Share a smile by Barbara Edwards

I’m on St George Island in the Gulf, a lovely place on the great migratorySt George island 2014 005 bird route. I wake every morning to a hundred different bird calls and wish I knew more about the birds making them.
There is a section of the dunes where the ‘bird’ people rope off the already forbidden area. Birds nest on the ground here.

St George island 2014 002
bird crossing sign

This is already a 15 mile per hour area, but who wouldn’t want to be extra cautious–

These flightless birds are on the endangered list and need protection to survive.

Despite the lower than average temperatures and 20 to 30 mile per hour winds over the past month. the blue herons have set-up  housekeeping in the fresh-water ponds.

I counted six nests this morning. I think it must be a record of some kind. The birds fly to the slash pine area, pluck up dry twigs and build their nest. They are so graceful I could watch for hours.St George island 2014 020





A squirrel drove me nuts by Barbara Edwards

Re-enactment camping

I love camping and have since the first time I went as a Girl Scout. There’s a freedom to being in in the outdoors that can’t be matched. I’ve camped in a hurricane while hiking the Appalachian Trail, been snowed in by a blizzard in Connecticut and dry camped in National Parks. Every experience was special and lead to more stories than I have time to tell.

I have a routine. We set-up the camper, then make the campsite comfortable. A screened room sometimes is necessary to escape the bugs. Definitely need folding chairs and fire Imagewood to enjoy the evenings under the stars.

So we come to this story. Next it’s time to arrange the picnic table so it’s easy to use. I have a plastic tablecloth that covers the entire surface. It’s easy to keep clean and I clip the corners down to beat the wind. This time I noticed the clips must have slipped because the corner had been torn ragged. I adjusted them and told my husband we’d need to buy a replacement.

The next morning the other corners were shredded. We exchanged puzzled glances. Maybe the raccoons? The dog would have barked, wouldn’t she?Image

We watched for a week as pieces of the tablecloth disappeared. It looked really the worst for wear, but I wasn’t ready to get another until I knew what was happening.

I noticed a squirrel sitting on a nearby pole late this afternoon. He eyed my table with longing, looked around then hopped over.

Within seconds he’d flipped the cloth up and was removing the soft flannel lining with his teeth. I’m using the universal ‘he’ since I don’t know if this was the mommy squirrel or the Imagedaddy. My husband grabbed the camera and took pictures through the screen door.

Looks like I’m not getting another tablecloth until the squirrel nesting season ends.


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Back on Saint George Island by Barbara Edwards

Blue HeronAlthough we are also  back, I mean the Blue Herons are here. Their rookery was destroyed by last summer’s storms and I’ve been waiting to see if they would rebuild.  The Rangers told me the fresh-water ponds were low because it hadn’t rained for six months. Until we arrived that it. Two inches of rain fell as a precursor to the snow storm up North.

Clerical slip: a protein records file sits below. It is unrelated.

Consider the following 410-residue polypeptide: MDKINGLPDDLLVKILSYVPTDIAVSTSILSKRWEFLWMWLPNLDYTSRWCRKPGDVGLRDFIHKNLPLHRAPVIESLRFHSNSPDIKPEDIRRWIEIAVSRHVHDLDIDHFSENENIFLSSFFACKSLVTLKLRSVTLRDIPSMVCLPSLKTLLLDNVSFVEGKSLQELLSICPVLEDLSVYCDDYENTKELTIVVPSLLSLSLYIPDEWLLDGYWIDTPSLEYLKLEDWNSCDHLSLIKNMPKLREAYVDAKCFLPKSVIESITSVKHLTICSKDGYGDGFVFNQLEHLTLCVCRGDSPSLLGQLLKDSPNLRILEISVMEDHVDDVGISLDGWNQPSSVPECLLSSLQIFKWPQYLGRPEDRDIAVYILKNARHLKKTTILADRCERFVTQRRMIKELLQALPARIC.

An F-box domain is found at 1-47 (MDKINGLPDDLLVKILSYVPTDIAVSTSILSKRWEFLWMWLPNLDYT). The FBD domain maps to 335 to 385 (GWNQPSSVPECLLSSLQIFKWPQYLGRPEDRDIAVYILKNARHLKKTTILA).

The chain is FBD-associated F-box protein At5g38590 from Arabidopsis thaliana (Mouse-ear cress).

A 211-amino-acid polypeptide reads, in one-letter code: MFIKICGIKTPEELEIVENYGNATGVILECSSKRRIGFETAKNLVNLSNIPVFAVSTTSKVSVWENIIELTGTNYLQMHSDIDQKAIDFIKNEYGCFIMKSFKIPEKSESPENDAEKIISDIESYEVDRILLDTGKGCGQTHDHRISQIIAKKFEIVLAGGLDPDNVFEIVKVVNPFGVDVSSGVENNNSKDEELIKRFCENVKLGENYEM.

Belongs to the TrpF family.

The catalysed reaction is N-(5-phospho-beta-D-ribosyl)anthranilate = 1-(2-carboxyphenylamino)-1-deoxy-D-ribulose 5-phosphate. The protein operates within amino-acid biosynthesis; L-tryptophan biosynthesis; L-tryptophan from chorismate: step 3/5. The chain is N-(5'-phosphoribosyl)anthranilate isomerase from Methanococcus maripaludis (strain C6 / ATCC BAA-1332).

This morning I saw a Blue Heron carrying  a large twig in its beak. It circled gracefully before landing on a branch high in a tree. I could barely make out the pile of branches it was forming into a nest. Nice to know nature has a way of overcoming problems. I’ve counted six birds early in the morning when I walk Dixie.

I also learned the reason they encourage cleaning up after your dog is because the smell will frighten away the wild birds. I’m glad I was already being a good camper.

The island is on the migratory route for hundreds of species of birds and sometimes the noise from them is deafening. I’m not a bird expert but I love to see them.  A number of campers are also birdwatchers. I have the Audubon Bird Book so when I get a good look I can identify them.

I did recognize a Bald Eagle circling overhead. He’s nesting on the other side of the bay.

Last fall the Rangers finally had a chance to do a controlled burn out here. The brush was so thick it was a definite fire hazard, but everything has to be right. I wondered if the blackened tree trunk and scorched ground would recover. Controlled burn on Saint George Island

To my delight, ferns and other plants have poked green up along the paths.

The birds have found scorched pine cones to pick at and lots of bugs. Did you know many pines need to have the cones burned before they will sprout?

The biggest change is along the beach. Although the hurricane was considered mild it did a tremendous amount of change. In places the beach  is narrower. The dunes closest to the water were resculpted or removed.  The area where I saw the turtle eggs is almost flat.

The dunes were scraped free of vegetation on the windward side and some dunes IMG_0003further from the beach are higher.

Not too many shells are washed up whole since the bottom has changed, but I love to walk the beach. The water is warm enough to wade. The wind blows the sand and whips a foamy froth on the waves. The sun feels like a blessing. My writing is going well as I relax into that wonderful Southern mode.

I’m so glad to be back.

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